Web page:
According to a Wednesday report in the Financial Times (FT), GVC Holdings PLC, the parent company of partypoker, attempted to acquire UK bookmaker Ladbrokes Coral during the last few weeks, but had its offer declined.
FT says that its two sources close to the situation, GVC set the value of Ladbrokes Coral at 140p per share, which equates to a total of £2.7 billion. GVC was willing to add an additional premium of 50p per share, bringing the offer price to £3.6 billion.
That 140p per share price was itself about a 20p per share premium over Tuesday’s market price of 119.6p per share.
This is the second time that GVC has attempted to woo Ladbrokes Coral to form a gaming giant. Late last year, GVC reportedly (again, it was the Financial Times that was on top of it) offered £3.2 billion to Ladbrokes Coral Group, mostly in the form of stock. Talks ended in mid-December.
Both companies have been central figures in the consolidation of the gambling industry in recent years. In September 2015, GVC Holdings purchased partypoker’s parent company, bwin.party, for £1.116 billion.
Ladbrokes Coral was also formed in 2015 by a merger of former rivals Ladbrokes and Gala Coral. At the time, Gala Coral was a private company and Ladbrokes was publicly traded. To complete the deal, Ladbrokes issued shares of the new company (publicly traded, as well) to Gala Coral shareholders. At the time of the merger, Ladbrokes shareholders held slightly more of the company, 51.75 percent. The deal was estimated to be worth £2.3 billion.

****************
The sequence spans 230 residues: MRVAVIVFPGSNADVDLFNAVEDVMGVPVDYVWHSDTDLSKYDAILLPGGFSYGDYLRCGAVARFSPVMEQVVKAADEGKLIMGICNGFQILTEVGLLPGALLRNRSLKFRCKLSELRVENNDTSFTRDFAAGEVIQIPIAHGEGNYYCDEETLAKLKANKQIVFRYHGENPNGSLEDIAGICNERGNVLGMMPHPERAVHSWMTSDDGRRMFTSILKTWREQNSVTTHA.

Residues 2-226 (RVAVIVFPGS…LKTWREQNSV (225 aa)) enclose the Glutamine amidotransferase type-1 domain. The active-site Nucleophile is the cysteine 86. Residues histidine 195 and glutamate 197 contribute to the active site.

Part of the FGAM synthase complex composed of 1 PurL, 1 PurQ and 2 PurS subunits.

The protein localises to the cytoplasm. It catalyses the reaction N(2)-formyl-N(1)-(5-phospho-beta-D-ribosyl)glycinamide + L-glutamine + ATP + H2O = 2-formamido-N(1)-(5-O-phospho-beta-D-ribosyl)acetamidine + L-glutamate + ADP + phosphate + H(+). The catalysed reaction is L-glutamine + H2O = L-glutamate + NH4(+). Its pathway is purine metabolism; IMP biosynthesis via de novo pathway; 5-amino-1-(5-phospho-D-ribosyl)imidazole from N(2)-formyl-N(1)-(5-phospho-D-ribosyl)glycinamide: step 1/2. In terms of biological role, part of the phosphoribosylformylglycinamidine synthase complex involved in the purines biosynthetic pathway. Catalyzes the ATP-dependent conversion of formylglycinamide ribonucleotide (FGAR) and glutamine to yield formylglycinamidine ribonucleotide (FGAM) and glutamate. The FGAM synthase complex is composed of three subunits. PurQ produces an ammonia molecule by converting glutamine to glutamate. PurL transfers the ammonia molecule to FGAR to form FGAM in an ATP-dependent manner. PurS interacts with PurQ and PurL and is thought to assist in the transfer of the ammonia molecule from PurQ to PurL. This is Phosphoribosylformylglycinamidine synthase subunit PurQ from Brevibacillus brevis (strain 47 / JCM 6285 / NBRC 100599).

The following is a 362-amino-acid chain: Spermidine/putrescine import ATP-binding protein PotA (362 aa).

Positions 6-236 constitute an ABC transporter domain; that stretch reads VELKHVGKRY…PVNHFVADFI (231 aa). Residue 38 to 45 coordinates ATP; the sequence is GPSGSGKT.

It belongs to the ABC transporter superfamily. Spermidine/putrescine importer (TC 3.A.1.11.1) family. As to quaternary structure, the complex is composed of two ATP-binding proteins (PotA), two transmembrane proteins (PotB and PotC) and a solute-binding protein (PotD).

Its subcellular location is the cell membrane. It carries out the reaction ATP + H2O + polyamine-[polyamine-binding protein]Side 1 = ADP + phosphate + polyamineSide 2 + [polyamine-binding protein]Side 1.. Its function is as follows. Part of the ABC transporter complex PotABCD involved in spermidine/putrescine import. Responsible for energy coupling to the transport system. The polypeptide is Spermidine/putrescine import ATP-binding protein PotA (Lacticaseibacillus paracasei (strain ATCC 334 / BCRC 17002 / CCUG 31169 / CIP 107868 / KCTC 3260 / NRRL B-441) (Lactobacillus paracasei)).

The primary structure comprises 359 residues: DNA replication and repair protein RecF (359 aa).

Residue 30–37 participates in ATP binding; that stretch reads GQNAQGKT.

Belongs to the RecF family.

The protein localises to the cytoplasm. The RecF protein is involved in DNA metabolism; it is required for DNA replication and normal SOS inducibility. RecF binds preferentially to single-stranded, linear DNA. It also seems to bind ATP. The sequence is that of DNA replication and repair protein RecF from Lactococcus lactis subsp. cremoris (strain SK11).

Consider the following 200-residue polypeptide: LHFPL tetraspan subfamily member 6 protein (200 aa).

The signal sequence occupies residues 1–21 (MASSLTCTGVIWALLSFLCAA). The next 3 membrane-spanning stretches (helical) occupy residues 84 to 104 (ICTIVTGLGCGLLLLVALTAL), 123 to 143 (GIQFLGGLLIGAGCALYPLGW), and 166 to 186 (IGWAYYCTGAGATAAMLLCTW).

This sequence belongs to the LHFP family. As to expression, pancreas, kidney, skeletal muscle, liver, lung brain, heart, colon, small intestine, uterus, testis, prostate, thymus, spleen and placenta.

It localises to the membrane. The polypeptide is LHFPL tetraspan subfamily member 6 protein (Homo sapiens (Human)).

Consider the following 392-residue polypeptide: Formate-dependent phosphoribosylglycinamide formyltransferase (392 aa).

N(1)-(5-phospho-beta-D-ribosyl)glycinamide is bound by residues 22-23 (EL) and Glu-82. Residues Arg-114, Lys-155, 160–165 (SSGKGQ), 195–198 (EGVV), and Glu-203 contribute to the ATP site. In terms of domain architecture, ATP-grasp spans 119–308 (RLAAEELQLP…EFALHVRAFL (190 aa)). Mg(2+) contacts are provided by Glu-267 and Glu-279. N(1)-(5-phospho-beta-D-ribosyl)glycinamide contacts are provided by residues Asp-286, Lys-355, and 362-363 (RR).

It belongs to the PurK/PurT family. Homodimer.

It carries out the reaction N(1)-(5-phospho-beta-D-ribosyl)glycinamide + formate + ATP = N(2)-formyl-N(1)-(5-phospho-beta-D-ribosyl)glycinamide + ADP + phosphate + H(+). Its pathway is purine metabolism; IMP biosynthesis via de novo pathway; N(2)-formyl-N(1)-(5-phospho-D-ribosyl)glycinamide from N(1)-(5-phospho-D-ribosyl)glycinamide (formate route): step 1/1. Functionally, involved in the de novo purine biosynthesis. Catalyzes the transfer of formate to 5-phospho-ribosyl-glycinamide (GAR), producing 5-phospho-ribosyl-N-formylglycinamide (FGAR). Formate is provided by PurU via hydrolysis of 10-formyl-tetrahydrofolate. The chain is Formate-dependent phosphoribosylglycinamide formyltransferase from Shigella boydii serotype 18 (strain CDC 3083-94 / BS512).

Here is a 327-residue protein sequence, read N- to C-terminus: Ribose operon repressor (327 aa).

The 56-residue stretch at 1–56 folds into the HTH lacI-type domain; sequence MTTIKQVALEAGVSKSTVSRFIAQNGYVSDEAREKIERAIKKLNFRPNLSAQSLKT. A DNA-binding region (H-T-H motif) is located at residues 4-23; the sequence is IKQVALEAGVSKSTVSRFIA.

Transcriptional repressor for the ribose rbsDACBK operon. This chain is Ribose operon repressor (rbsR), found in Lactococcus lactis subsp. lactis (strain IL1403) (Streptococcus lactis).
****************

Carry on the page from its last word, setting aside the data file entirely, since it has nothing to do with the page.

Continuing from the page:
The Financial Times said that the talks between GVC Holdings and Ladbrokes Coral have been scuttled for a couple possible reasons, “….including disagreement over the value of the companies, an issue exacerbated by the uncertainty surrounding the UK government’s review into the gambling sector that is expected to be released this autumn.”
One of the changes expected to be enacted by the UK government, says the FT, is an adjustment on gaming machines called fixed-odds betting terminals (FOBTs), basically video gambling machines with games like roulette, bingo, slots, and simulated horse racing. In the UK, betting shops are all over the place and FOBTs are quite accessible to people of all financial means. They are often criticized for taking advantage of those who either cannot afford to be gambling, are gambling addicts, or both.
The minimum bet is £1 on an FOBT and the maximum is £100.
“Some British MPs and activist groups such as the Campaign for Fairer Gambling have argued that maximum stakes on FOBTs should be slashed from up to £100 to £2,” states the Financial Times. “Should this happen, Barclays, the bank, estimates that Ladbrokes Coral would lose £449m in machine revenues in 2018.”
This uncertainty would certainly be an understandable reason why GVC and Ladbrokes Coral may have been hesitant to ink a deal, as it would change the potential value of the new company.